The banking house of J.S. Perry & Co. furnish financial facilities for carrying on the trade and commerce of the city and surrounding country -- J.E. Longmoor, manager.

A contract has been made with the Aransas Pass Railroad company on its Waco extension to pass through Rockdale. The town has guaranteed the right of way from the country line on the south to the bank of Little river, twelve miles north of Rockdale, and a cash donation of $12,500, all of which has been secured.

The sandy soil in the vicinity of Rockdale has proved to be well adapted to fruit growing, which is now becoming one of the most important.


The apple, peach, plum, pear, apricot and grape succeed well. The present season, with abundance of rain, has developed the fact that apples and pears compare favorably with the same kinds of fruits imported from Arkansas and Missouri in size, and are superior in flavor. As each succeeding year proves prosperous, pomologists [someone who cultivates fruit trees] are enlarging their orchards, and in the near future a canning establishment will be demanded to save the increasing crop.

Five thousand boxes of fruit have been shipped from Rockdale during the present season. Your correspondent is indebted to Mr. Homer Eads, the obliging station agent of the International and Great Northern railway, for data as to shipments from Rockdale: Cotton shipped to September 28, 4090 bales of this season's crop. Receipts for shipment of freight for August amounted to $8975.85. Tickets sold, $350.90. Rockdale ships from 20 to 35 cars of cotton seed each season, besides large quantities of corn, hides. etc.

Two coal mines have been opened three and three and a half miles each of Rockdale, near the International and Great Northern line of road, which are likely to prove valuable, since its quality compares well with Indian Nation coal. The mines are not yet fully developed, since only about fifty carloads have been shipped per year.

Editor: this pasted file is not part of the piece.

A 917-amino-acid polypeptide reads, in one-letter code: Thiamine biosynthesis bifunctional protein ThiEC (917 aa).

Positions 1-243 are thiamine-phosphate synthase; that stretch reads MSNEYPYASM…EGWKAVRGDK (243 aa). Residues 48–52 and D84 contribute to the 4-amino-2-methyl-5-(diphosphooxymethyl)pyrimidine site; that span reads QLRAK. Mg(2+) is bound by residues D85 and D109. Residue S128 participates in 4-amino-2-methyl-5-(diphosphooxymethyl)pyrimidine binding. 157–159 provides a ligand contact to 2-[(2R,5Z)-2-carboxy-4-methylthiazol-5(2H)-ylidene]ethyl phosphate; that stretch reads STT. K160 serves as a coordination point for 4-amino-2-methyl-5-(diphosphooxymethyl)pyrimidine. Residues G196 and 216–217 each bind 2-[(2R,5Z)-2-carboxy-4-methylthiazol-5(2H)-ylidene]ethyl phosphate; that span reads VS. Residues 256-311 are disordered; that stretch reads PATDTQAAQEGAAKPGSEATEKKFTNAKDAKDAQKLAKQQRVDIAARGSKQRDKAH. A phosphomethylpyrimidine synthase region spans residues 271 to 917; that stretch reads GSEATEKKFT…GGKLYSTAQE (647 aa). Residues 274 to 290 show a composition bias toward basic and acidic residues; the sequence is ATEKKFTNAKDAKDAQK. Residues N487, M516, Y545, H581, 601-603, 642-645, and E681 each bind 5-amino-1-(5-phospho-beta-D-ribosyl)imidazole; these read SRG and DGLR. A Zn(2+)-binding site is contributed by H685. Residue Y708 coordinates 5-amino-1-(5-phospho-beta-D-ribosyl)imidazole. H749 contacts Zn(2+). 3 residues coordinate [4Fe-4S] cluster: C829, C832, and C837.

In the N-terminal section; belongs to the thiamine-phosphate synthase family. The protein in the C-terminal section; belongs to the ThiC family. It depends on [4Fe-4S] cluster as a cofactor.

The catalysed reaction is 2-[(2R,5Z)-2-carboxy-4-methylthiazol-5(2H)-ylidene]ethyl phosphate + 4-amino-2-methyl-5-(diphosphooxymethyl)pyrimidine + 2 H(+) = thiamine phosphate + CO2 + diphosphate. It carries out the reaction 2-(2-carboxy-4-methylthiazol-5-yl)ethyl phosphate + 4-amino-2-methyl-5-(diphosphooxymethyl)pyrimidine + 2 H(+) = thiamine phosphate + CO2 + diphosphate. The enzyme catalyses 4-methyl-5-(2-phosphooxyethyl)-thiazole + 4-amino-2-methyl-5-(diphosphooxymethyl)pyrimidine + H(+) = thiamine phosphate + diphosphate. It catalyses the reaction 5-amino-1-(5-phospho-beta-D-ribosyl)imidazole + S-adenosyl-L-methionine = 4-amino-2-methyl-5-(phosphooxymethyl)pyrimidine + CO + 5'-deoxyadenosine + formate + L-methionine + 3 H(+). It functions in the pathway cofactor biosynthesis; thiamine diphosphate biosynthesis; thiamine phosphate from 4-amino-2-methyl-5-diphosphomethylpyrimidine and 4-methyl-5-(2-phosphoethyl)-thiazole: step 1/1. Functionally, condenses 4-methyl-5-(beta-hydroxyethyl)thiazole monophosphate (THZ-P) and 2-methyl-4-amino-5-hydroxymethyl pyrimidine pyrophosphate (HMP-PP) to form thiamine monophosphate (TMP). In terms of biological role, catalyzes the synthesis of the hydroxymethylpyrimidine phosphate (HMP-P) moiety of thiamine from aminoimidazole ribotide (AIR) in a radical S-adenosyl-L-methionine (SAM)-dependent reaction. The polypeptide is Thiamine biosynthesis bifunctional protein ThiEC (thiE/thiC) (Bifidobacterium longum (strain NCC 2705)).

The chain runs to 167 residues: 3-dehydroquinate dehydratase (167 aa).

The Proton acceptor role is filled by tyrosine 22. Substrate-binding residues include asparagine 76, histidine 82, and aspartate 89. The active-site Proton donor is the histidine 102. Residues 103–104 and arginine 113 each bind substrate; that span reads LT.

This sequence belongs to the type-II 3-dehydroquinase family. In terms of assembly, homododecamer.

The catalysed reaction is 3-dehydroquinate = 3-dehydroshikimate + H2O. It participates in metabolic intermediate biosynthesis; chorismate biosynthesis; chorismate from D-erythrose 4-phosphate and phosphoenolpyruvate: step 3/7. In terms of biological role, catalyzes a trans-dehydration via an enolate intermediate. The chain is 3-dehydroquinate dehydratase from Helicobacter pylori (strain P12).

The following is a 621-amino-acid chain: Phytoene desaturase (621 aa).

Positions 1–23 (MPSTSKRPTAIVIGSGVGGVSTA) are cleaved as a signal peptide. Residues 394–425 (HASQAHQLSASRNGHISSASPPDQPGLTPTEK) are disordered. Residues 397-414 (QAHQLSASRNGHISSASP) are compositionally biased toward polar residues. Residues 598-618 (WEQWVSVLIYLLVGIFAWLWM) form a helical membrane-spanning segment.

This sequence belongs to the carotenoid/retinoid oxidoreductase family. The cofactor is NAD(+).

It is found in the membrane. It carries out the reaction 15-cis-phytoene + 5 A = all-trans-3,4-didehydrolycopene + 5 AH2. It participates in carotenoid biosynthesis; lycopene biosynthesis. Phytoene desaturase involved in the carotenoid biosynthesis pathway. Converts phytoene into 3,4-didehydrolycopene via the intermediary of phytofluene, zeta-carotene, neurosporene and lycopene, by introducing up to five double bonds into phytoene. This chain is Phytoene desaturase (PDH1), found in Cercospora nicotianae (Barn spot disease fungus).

The International and Great Northern company is well prepared to handle the immense trade of Rockdale. There is a new and neat passenger depot, large freight depot, cotton warehouse and plenty of platform room, stock pens, etc.

Another important enterprise in which the leading citizens are interested is the


The object of this association is to promote trade and increase the business of Rockdale. About fifty of the leading citizens of the town compose the combine. The association has its constitution and bylaws and regular order of business, and is sure of success in effecting the object of their organization. The association has its own hall, a find building.

The town is regularly incorporated, with W.R. Kennard, M.D., mayor.

The writer concludes that Rockdale, by reason of its natural advantages of location, its surrounding rich, fertile and productive lands; its facilities for railroad transportation, the industry and enterprise of its people, the high tone of business integrity of its leading citizens, the moral and religious character of its inhabitants; render it one of the most desirable towns in Texas.

Your representative can not close this brief sketch of Rockdale without acknowledging in grateful terms the kindness extended by Colonel E.M. Scarbrough, R.H. Hicks and B. Loewenstein, all prominent business men, and also Colonel N.H. Tracy, late of the Denver deep water convention, who is a leading legal light of the Milam county bar. Also to J.E. Longmoor, the efficient representative of THE NEWS at Rockdale, and to Rev. W.E. Copeland, who is extensively engaged in fruit culture.


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Transcribed & shared here by V. Everhart